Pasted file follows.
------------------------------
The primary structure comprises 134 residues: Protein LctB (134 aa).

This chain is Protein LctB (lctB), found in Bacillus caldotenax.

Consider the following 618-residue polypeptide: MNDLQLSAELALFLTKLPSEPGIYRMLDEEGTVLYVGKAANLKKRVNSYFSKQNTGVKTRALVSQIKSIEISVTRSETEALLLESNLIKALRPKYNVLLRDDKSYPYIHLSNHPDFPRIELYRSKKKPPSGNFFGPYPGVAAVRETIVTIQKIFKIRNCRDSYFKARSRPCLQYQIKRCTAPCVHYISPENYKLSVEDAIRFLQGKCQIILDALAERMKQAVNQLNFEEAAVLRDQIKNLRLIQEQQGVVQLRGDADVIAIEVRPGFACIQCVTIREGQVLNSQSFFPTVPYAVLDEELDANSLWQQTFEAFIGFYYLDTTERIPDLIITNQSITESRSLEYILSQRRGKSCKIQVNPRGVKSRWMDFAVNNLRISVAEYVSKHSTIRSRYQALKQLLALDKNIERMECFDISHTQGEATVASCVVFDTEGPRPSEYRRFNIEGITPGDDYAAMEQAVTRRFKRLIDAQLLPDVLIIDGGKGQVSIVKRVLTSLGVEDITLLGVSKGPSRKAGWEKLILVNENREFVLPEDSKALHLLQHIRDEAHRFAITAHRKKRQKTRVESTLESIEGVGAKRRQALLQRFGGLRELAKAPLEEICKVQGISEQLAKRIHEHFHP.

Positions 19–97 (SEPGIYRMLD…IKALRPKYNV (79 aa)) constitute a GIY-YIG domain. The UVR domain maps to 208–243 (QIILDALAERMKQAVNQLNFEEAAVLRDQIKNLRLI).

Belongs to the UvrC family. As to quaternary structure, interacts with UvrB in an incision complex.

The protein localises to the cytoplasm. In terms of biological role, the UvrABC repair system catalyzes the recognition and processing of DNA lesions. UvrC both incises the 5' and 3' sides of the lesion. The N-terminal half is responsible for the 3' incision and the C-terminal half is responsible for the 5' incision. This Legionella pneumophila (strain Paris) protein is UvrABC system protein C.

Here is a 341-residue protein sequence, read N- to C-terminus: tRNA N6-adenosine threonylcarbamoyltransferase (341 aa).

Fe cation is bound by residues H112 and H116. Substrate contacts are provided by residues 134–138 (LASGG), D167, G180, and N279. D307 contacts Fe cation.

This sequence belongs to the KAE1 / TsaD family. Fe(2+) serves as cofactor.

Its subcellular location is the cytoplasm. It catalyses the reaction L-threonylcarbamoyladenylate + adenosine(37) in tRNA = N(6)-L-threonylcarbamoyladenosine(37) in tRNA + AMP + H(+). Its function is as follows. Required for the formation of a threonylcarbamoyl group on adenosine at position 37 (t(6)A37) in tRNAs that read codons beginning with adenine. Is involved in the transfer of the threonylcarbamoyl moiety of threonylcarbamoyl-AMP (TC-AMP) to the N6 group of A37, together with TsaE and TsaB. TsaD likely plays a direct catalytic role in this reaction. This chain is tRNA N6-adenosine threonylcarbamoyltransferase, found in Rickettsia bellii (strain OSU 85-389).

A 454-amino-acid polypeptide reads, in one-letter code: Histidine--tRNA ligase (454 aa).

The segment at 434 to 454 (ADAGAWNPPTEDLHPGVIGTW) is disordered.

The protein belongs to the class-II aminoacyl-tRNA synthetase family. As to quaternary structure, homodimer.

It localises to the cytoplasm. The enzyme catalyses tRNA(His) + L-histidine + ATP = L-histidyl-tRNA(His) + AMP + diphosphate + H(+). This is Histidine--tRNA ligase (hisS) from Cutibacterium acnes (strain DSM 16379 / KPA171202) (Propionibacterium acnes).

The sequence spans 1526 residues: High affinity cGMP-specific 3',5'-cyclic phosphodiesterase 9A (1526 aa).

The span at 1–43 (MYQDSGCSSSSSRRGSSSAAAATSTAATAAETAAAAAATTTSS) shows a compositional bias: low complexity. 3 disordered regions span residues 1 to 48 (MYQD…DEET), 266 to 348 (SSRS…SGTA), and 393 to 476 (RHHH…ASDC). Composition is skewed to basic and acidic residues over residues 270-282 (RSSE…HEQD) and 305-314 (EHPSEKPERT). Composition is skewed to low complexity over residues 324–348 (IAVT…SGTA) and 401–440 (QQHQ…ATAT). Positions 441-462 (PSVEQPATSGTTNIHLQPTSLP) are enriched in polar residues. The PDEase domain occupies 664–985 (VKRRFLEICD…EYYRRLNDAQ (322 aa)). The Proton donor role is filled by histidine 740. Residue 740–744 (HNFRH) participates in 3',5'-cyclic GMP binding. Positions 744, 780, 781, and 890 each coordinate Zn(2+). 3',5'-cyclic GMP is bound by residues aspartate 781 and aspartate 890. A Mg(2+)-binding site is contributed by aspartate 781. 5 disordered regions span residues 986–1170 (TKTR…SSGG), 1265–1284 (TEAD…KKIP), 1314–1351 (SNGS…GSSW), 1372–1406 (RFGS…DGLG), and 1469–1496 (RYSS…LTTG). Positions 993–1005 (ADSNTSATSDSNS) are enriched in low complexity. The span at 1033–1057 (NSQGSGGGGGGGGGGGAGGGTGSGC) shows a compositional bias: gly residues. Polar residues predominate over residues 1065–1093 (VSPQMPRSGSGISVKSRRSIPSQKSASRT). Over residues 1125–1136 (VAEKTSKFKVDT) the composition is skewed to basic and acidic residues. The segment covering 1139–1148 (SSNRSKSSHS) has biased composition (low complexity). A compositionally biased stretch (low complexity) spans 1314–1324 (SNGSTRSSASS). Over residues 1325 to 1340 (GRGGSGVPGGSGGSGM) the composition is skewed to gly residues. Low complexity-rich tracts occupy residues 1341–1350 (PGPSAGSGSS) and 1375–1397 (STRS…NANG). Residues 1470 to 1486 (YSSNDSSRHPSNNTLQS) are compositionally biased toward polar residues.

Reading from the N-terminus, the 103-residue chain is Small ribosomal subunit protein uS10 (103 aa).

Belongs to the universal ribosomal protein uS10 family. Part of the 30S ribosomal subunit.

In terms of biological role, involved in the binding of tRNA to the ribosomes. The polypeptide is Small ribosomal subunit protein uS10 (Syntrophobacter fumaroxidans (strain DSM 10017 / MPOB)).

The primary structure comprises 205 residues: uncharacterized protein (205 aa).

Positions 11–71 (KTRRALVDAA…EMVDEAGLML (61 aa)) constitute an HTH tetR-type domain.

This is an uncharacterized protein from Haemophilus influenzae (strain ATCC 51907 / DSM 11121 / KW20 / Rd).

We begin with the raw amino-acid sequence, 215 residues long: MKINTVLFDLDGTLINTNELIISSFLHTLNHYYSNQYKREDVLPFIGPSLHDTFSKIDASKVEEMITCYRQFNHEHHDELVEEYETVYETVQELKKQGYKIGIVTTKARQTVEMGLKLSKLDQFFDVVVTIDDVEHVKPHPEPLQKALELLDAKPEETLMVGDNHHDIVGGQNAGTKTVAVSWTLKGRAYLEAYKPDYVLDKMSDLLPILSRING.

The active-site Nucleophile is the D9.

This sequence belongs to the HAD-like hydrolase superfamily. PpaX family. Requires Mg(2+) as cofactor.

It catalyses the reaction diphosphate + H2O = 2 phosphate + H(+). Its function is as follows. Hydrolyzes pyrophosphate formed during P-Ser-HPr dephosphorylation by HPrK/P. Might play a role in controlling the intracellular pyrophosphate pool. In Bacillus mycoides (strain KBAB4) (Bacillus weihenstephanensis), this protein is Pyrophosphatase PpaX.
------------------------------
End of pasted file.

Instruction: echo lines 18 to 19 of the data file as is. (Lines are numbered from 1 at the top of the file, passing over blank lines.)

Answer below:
Belongs to the universal ribosomal protein uS10 family. Part of the 30S ribosomal subunit.

In terms of biological role, involved in the binding of tRNA to the ribosomes. The polypeptide is Small ribosomal subunit protein uS10 (Syntrophobacter fumaroxidans (strain DSM 10017 / MPOB)).